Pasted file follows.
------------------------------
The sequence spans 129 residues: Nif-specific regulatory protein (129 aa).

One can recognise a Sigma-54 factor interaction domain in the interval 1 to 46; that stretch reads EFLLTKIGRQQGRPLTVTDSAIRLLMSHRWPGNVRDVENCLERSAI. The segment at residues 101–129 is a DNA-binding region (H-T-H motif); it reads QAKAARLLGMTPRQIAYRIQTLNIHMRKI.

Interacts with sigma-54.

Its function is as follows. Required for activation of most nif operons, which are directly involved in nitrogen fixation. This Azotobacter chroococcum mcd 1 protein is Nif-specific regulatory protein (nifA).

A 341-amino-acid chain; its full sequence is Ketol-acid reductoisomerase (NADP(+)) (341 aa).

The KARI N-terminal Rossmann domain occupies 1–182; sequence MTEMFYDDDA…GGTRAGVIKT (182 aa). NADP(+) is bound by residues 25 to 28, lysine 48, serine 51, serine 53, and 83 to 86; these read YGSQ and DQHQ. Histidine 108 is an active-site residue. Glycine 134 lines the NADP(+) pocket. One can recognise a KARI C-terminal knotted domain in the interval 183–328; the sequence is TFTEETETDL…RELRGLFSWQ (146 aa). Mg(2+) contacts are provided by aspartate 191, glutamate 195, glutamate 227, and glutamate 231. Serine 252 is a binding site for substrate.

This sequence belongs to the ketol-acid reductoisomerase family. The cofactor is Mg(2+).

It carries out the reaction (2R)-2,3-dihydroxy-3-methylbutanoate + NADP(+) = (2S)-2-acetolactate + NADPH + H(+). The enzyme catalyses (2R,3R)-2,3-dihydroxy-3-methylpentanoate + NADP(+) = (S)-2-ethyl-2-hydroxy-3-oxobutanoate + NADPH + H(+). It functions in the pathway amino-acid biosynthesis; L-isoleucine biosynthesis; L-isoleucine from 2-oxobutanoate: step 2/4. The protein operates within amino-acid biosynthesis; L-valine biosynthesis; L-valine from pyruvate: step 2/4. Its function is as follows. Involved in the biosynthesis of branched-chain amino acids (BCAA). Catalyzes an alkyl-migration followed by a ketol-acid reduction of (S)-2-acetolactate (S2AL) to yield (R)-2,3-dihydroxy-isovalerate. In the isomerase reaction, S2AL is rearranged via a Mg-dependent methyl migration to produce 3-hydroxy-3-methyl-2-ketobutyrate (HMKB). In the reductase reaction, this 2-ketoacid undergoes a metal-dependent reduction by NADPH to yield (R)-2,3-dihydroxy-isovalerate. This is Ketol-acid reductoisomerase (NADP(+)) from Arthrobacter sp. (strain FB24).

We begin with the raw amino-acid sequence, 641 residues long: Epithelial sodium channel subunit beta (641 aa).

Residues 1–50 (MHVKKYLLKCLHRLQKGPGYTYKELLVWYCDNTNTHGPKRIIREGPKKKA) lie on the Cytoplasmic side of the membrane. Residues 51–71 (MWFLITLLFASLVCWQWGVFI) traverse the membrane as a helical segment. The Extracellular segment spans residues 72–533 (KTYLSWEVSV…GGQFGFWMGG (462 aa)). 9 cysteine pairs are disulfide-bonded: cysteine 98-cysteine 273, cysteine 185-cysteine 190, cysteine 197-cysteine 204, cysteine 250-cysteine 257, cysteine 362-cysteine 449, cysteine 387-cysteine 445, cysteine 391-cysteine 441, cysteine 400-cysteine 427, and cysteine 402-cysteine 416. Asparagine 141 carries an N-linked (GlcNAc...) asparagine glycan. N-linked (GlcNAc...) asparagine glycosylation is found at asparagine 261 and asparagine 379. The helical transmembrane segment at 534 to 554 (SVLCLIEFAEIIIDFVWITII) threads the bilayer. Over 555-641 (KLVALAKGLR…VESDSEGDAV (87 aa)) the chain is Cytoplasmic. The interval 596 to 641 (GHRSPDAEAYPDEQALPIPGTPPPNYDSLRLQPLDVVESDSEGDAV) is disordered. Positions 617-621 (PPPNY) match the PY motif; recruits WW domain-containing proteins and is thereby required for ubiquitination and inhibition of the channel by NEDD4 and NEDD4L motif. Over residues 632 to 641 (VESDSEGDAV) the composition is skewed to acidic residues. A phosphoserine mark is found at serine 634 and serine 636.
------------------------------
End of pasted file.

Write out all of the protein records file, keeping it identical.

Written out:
The sequence spans 129 residues: Nif-specific regulatory protein (129 aa).

One can recognise a Sigma-54 factor interaction domain in the interval 1 to 46; that stretch reads EFLLTKIGRQQGRPLTVTDSAIRLLMSHRWPGNVRDVENCLERSAI. The segment at residues 101–129 is a DNA-binding region (H-T-H motif); it reads QAKAARLLGMTPRQIAYRIQTLNIHMRKI.

Interacts with sigma-54.

Its function is as follows. Required for activation of most nif operons, which are directly involved in nitrogen fixation. This Azotobacter chroococcum mcd 1 protein is Nif-specific regulatory protein (nifA).

A 341-amino-acid chain; its full sequence is Ketol-acid reductoisomerase (NADP(+)) (341 aa).

The KARI N-terminal Rossmann domain occupies 1–182; sequence MTEMFYDDDA…GGTRAGVIKT (182 aa). NADP(+) is bound by residues 25 to 28, lysine 48, serine 51, serine 53, and 83 to 86; these read YGSQ and DQHQ. Histidine 108 is an active-site residue. Glycine 134 lines the NADP(+) pocket. One can recognise a KARI C-terminal knotted domain in the interval 183–328; the sequence is TFTEETETDL…RELRGLFSWQ (146 aa). Mg(2+) contacts are provided by aspartate 191, glutamate 195, glutamate 227, and glutamate 231. Serine 252 is a binding site for substrate.

This sequence belongs to the ketol-acid reductoisomerase family. The cofactor is Mg(2+).

It carries out the reaction (2R)-2,3-dihydroxy-3-methylbutanoate + NADP(+) = (2S)-2-acetolactate + NADPH + H(+). The enzyme catalyses (2R,3R)-2,3-dihydroxy-3-methylpentanoate + NADP(+) = (S)-2-ethyl-2-hydroxy-3-oxobutanoate + NADPH + H(+). It functions in the pathway amino-acid biosynthesis; L-isoleucine biosynthesis; L-isoleucine from 2-oxobutanoate: step 2/4. The protein operates within amino-acid biosynthesis; L-valine biosynthesis; L-valine from pyruvate: step 2/4. Its function is as follows. Involved in the biosynthesis of branched-chain amino acids (BCAA). Catalyzes an alkyl-migration followed by a ketol-acid reduction of (S)-2-acetolactate (S2AL) to yield (R)-2,3-dihydroxy-isovalerate. In the isomerase reaction, S2AL is rearranged via a Mg-dependent methyl migration to produce 3-hydroxy-3-methyl-2-ketobutyrate (HMKB). In the reductase reaction, this 2-ketoacid undergoes a metal-dependent reduction by NADPH to yield (R)-2,3-dihydroxy-isovalerate. This is Ketol-acid reductoisomerase (NADP(+)) from Arthrobacter sp. (strain FB24).

We begin with the raw amino-acid sequence, 641 residues long: Epithelial sodium channel subunit beta (641 aa).

Residues 1–50 (MHVKKYLLKCLHRLQKGPGYTYKELLVWYCDNTNTHGPKRIIREGPKKKA) lie on the Cytoplasmic side of the membrane. Residues 51–71 (MWFLITLLFASLVCWQWGVFI) traverse the membrane as a helical segment. The Extracellular segment spans residues 72–533 (KTYLSWEVSV…GGQFGFWMGG (462 aa)). 9 cysteine pairs are disulfide-bonded: cysteine 98-cysteine 273, cysteine 185-cysteine 190, cysteine 197-cysteine 204, cysteine 250-cysteine 257, cysteine 362-cysteine 449, cysteine 387-cysteine 445, cysteine 391-cysteine 441, cysteine 400-cysteine 427, and cysteine 402-cysteine 416. Asparagine 141 carries an N-linked (GlcNAc...) asparagine glycan. N-linked (GlcNAc...) asparagine glycosylation is found at asparagine 261 and asparagine 379. The helical transmembrane segment at 534 to 554 (SVLCLIEFAEIIIDFVWITII) threads the bilayer. Over 555-641 (KLVALAKGLR…VESDSEGDAV (87 aa)) the chain is Cytoplasmic. The interval 596 to 641 (GHRSPDAEAYPDEQALPIPGTPPPNYDSLRLQPLDVVESDSEGDAV) is disordered. Positions 617-621 (PPPNY) match the PY motif; recruits WW domain-containing proteins and is thereby required for ubiquitination and inhibition of the channel by NEDD4 and NEDD4L motif. Over residues 632 to 641 (VESDSEGDAV) the composition is skewed to acidic residues. A phosphoserine mark is found at serine 634 and serine 636.